PacifiCorp Offers Little for Klamath Salmon


PacifiCorp Offers Little for Klamath Salmon

PacifiCorp Offers Little for Klamath Salmon

Chuck Bonham
California Counsel
Trout Unlimited

2/24/2004 — Portland, Ore. — On Tuesday, PacifiCorp submitted an application to the Federal Energy Regulatory Commission (FERC) for a new license for its Klamath River hydro project that proposes no significant measures to help recover beleaguered salmon runs. PacifiCorp, a wholly owned subsidiary of the multi-national power company Scottish Power (SPI – NYSE), operates a five-dam project with a capacity of 151MW that provides no flood control or water supply function.

The Klamath River used to be the third greatest salmon-producing river in the lower 48 states. Today, two salmon species are extirpated from the river, one is listed as threatened under the Endangered Species Act, and two others have been reduced to 10% of historic numbers. Since 1918, PacifiCorps dams have totally blocked salmon from reaching more than 150 miles of historic habitat. The company is requesting that they be allowed to continue to stand squarely in the way of salmon recovery for another 50 years, said Steve Rothert of American Rivers.

For three years, conservation organizations, Native American tribes and federal and state agencies have invested countless hours in meeting with the company urging PacifiCorp to consider providing some form of fish passage, which could include trapping and hauling in trucks, fish ladders, fish lifts or even dam decommissioning. While modeling efforts are not yet completed to determine fish production potential above the dams, biologists familiar with the upper basin believe at least 100 miles of habitat would support salmon today. Yet, PacifiCorps application proposes no fish passage facilities. Federal law requires PacifiCorp to strike a balance between profit and river protection. This application appears to protect profit but not salmon restoration, said Chuck Bonham of Trout Unlimited.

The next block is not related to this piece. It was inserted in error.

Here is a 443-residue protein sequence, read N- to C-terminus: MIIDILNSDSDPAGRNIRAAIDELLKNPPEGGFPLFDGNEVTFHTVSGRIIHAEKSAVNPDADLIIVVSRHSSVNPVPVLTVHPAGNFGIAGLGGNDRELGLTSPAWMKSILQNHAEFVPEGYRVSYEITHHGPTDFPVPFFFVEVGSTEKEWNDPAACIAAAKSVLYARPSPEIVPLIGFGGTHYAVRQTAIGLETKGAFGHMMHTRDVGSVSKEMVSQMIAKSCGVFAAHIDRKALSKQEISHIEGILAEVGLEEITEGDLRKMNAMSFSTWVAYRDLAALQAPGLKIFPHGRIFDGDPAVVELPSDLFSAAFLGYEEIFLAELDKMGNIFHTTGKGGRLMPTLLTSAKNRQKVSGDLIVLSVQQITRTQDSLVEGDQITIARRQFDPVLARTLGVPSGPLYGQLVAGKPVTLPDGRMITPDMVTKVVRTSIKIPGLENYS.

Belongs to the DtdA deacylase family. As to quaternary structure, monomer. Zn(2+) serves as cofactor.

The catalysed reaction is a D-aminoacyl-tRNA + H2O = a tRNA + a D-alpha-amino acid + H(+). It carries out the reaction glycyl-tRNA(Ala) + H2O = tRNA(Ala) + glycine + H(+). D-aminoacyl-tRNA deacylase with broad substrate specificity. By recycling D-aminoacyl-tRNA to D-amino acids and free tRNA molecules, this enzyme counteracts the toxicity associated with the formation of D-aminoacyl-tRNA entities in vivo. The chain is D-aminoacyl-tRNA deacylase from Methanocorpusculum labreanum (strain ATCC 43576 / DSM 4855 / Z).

The submittal of PacifiCorps application begins a two-year process in which FERC will weigh the companys proposal against the body evidence detailing project impacts and the potential for river restoration. Agencies, tribes and the public have an opportunity to submit further information on the project for consideration by FERC. We look forward to working with PacifiCorp and other stakeholders to strike a true balance between hydropower and salmon restoration, said Curtis Knight of California Trout. By March 2006, FERC must make a final determination on whether and under what conditions it will issue a new operating license.

Mission: Trout Unlimited is North Americas leading coldwater fisheries conservation organization, dedicated to the conservation, protection and restoration of trout and salmon fisheries and their watersheds. The organization has more than 130,000 members in 450 chapters in North America.

Date: 2/24/2004